Myers notes that even two dogs can be as simple as one if the “conditions are right.” “After all, they might play with each other while they’re home alone, decreasing the amount of exercise they need when the sitter visits,” she says. “Likewise, they can be walked together. But once you start taking care of three or more dogs, there’s no getting around the fact that it’s more work and, in turn, you should charge a higher rate.”
4. Type of animal(s)
Experts agree that, when it comes to pet sitting, dogs are generally the most high maintenance of the bunch, with “bigger dogs being more work than smaller dogs,” according to Myers.
“Providing care for some types of pets is a lot more work than others, so it’s completely appropriate to charge more for different types of animals,” Myers says. “It takes a lot more time and energy to try to wear out an interminable fetch addict than it does to make sure a senior cat who sleeps 90% of the time still has food, water and a clean litter box.”
5. Duties and tasks
The types of tasks a pet owner wants accomplished while they’re gone should also affect what you charge. “If an owner wants you to come in and feed the dogs and cats and leave, that’s less work than someone who wants you to stay at the house to keep their pets company for part of, or all of, the day, and pay should reflect that,” says Dr. Gary Richter, veterinarian, Medical Director of Holistic Veterinary Care and founder of Ultimate Pet Nutrition. “On that same note, it’s more work for sitters to take a dog out for a really long hike every day, compared to a quick jaunt around the block.”
Here are other duties that can increase your rate, according to Funkhouser:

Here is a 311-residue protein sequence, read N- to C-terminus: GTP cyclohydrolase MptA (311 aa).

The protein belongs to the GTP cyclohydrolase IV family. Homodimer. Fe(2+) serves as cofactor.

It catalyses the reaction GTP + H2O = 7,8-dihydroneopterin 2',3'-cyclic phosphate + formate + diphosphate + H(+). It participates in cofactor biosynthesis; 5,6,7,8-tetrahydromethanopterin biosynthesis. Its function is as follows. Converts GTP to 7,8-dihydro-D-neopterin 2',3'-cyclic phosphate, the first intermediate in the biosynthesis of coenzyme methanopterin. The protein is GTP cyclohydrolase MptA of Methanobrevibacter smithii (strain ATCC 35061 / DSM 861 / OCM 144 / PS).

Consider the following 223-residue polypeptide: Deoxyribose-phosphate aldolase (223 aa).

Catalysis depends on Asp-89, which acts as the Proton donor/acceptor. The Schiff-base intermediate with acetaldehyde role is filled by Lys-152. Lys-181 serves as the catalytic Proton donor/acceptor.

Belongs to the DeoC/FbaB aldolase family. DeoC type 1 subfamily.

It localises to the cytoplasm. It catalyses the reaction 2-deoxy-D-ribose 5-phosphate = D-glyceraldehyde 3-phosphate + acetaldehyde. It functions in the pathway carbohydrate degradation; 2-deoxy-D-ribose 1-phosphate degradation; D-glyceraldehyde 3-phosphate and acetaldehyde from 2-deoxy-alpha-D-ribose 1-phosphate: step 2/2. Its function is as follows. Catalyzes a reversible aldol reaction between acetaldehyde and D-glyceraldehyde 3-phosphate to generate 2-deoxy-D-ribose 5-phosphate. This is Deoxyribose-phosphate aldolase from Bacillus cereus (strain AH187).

- Administering medication.
- Special food preparation.
- Caring for pets on palliative care.
If a pet owner asks you to house sit while caring for their pet, that can increase your rate, as well. Funkhouser notes that services such as overnight house sitting are usually on a “per-hour rate to make it worth your time,” but ultimately, setting a flat or per-hour rate is up to you.
“When I’ve stayed at clients’ homes while they’re away, we’ve always decided on a per-day rate beforehand,” says Nancy Carson, a pet sitter in Lancaster, Pennsylvania. “When broken down by working hours, it’s higher than my normal dog walking or pet sitting rate.”
6. Pet insurance coverage
According to Smith, having pet insurance is an important protection for both you and your clients — and being able to show proof of coverage can also be worthy of charging a higher rate.
Not sure where to start with insurance? Here’s everything you need to know on pet sitting insurance and its benefits, policies and costs
7. Experience and reputation
Another factor worthy of boosting your rate? A professional certification. Getting certified as a pet sitter from a reputable organization, such as the National Association of Professional Pet Sitters (NAPPS) or Pet Sitters International (PSI), will show clients that you’re serious about your work and are committed to your field.
“As you improve your skills, you’ll be able to charge higher prices,” says Funkhouser. “Additionally, you can also niche into a specific breed or type of care, which means you’ll also be able to charge a premium.”
The bottom line
At the end of the day, you’re the only person who can decide what your services are worth, says Funkhouser, and by sticking to rates that correlate with high-quality service, you’re sure to build your business.
“Will you have people not use your services because they think it’s too expensive? Absolutely. Stick to your policies, prices and boundaries, and you’ll be running your pet care business, as opposed to your clients.”
Does this mean you should take advantage of clients? “Never,” Funkhouser says. “Instead, always strive to offer the highest quality service. There’s no magic number when it comes to caring for pets. There’s only the quality of service and the value your clients find in it.”